Maybe It's the Paper
A lot of people thought it stunk when Congress decided to legislate the amount of water we could use to flush our toilets. Yeah, that stinks, but not as much as plugged potties. Yech.
The ultimate answer to a no-flow toilet is replacing it with one of today’s improved low-flow models (call us for more information). You may not be ready for that. You may not be ready to throw away your old plunger. You just want to use it less often.
Toilet Paper Dissolvency
If you insist on keeping your old commode, then maybe you should consider changing your toilet paper. It can make a difference. According to Georgia Pacific, every person uses an average of 22 pounds of toilet paper each year. Around one household in four qualifies as frequent flushers, replacing a roll every other day, if not more often.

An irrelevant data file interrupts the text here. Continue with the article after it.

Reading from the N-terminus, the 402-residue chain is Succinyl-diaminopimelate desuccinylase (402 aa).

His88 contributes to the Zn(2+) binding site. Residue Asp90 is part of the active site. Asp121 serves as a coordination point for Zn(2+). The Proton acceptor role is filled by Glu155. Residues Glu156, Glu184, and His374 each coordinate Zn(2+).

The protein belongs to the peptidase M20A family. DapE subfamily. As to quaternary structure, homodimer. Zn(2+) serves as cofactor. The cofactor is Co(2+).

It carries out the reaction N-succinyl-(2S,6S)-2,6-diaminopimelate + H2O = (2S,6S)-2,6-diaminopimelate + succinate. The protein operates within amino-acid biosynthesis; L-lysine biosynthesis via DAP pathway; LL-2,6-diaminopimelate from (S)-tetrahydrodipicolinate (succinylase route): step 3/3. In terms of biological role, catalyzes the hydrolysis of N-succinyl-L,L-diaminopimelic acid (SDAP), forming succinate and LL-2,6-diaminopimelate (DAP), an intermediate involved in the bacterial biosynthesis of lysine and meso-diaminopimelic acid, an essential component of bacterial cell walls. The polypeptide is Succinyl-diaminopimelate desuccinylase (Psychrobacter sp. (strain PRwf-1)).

We use fewer sheets of toilet paper than in the past (16.4 per flush versus 17.8 a decade earlier), but only because toilet paper is thicker. Thicker paper takes longer to dissolve. The Good Housekeeping Institute actually studied toilet paper dissolvency. Brands that dissolve rapidly are less likely to stop things up.
Although toilet papers that dissolve rapidly flush better, they are harder on septic systems. The best solution is to replace problem low flow toilets with one of the new, improved models. Toilet technology has advanced significantly.
Call us for details. (817) 416-0978
For Septic Owners…
While a faster dissolvency helps toilets, it may hurt a septic system. Paper that floats to the top of a septic tank can be easily removed. Papers that dissolve can damage your drain field. In other words, the best choice for easy flushing may be the worst choice for a septic system.
© 2006 Service Roundtable